TV's Musical Dramas Aren't Always Worth Singing About

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RENEE MONTAGNE, HOST:

And, of course, there are other things on TV right now besides basketball. For a while, in fact, it seemed like there was going to be a little renaissance of musical dramas. "Glee" was a hit and two new shows, "Smash" and "Nashville," were set to win audiences, too.

But TV critic Eric Deggans says they have all run fallen flat in different ways.

ERIC DEGGANS: Here's my biggest problem with TV musicals: In real life, nobody just bursts into song.

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DEGGANS: But ABC's "Nashville" solves that problem with a setting in country music's capital city. It's the perfect setup for a contemporary musical, with folks on concert stages, in recording session and the nightclubs.

The only problem is that may not be enough.

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DEGGANS: The stars are Rayna James, an experienced legend - equal parts Reba McEntire and Shania Twain, and a bratty young upstart, named Juliette Barnes. They often clash, but when they work together, it brings hit-making magic.

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DEGGANS: For "Nashville," that was the right song. It was a hit on the show and it sounds like it could be a hit in real life.

And if you really want to appreciate how hard that is to pull off, consider a few other musical TV shows which aren't so successful. Like NBC's musical about the making of a Broadway musical, "Smash."

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DEGGANS: Like "Nashville," "Smash" should have no problem offering plausible reasons why characters would burst into song. But "Smash" commits a cardinal sin: The songs keep the star from living up to her own billing.

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DEGGANS: Katherine McPhee's Karen Cartwright is supposed to be a novice with talent powerful enough to stop traffic. But sometimes "Smash's" songs keep her from delivering those kinds of performances. It makes you wonder why everyone thinks she's so great in the first place. Small wonder NBC is burying this show on Saturdays, come April 6th.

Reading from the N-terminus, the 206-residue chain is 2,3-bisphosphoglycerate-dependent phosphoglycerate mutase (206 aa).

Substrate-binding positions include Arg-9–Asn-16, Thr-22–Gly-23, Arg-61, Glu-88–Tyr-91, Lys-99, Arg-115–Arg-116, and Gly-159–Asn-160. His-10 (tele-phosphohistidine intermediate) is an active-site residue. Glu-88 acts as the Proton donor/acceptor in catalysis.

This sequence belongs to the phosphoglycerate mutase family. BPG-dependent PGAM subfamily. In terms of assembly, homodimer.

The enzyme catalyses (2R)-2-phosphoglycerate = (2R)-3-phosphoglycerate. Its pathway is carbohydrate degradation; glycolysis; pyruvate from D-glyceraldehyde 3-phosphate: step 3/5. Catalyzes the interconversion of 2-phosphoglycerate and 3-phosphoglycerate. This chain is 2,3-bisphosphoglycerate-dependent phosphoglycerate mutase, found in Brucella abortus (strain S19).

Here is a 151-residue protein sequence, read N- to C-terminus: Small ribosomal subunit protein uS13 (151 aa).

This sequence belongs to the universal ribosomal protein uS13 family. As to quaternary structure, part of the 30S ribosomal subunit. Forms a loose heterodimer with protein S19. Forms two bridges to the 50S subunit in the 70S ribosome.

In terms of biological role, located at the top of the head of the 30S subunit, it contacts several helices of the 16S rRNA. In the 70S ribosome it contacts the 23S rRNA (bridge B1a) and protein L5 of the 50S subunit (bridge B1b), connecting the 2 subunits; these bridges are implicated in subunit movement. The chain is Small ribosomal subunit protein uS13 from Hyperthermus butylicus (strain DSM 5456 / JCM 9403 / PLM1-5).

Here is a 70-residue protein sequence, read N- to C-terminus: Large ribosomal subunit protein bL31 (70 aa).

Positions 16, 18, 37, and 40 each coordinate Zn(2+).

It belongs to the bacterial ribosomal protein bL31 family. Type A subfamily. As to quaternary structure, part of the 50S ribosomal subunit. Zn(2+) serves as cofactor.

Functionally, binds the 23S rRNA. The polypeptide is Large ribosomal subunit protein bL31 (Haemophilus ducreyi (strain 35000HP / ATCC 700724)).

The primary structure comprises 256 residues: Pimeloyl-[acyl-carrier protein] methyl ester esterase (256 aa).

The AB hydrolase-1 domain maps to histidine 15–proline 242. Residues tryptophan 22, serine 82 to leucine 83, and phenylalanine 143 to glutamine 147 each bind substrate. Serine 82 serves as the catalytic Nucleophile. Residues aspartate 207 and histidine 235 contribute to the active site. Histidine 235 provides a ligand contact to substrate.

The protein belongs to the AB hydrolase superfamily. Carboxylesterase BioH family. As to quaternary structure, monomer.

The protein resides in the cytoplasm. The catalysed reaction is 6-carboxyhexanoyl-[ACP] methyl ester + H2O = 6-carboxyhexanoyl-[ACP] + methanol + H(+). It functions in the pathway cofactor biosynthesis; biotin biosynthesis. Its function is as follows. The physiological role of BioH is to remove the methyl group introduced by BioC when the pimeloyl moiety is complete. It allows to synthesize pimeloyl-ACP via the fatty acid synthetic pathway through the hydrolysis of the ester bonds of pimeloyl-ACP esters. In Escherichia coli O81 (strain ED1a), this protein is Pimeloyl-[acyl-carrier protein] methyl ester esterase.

But if you need a poster child for TV musical fatigue, it's probably the show that started this mini-genre: "Glee."

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DEGGANS: But these days, the cover tunes often sound routine as the show itself.

UNIDENTIFIED WOMAN: (As character) (Singing) Yeah...

: (As character) (Singing) Yeah...

DEGGANS: ABC's "Nashville" avoids the mistakes of "Glee" and "Smash." So why don't I love it more than I do? I suspect part of the problem is star Connie Britton as Rayna James. Though she shines while fighting with her husband or battling her corrupt father, Britton never quite seems as comfortable commanding a stage.

But what keeps me coming back is the songs, curated by acclaimed producer and songwriter T Bone Burnett. When the story says two aspiring musicians turn heads by playing a beautiful ballad, we get a head-turningly beautiful ballad.

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DEGGANS: Ultimately, that's all you really want from a musical show: music that's seamless and keep you immersed in the story.

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MONTAGNE: Eric Deggans is TV and media critic for Tampa Bay Times.

This is MORNING EDITION from NPR News. I'm Renee Montagne.

DAVID GREENE, HOST:

And I'm David Greene.

(SOUNDBITE OF MUSIC) Transcript provided by NPR, Copyright NPR.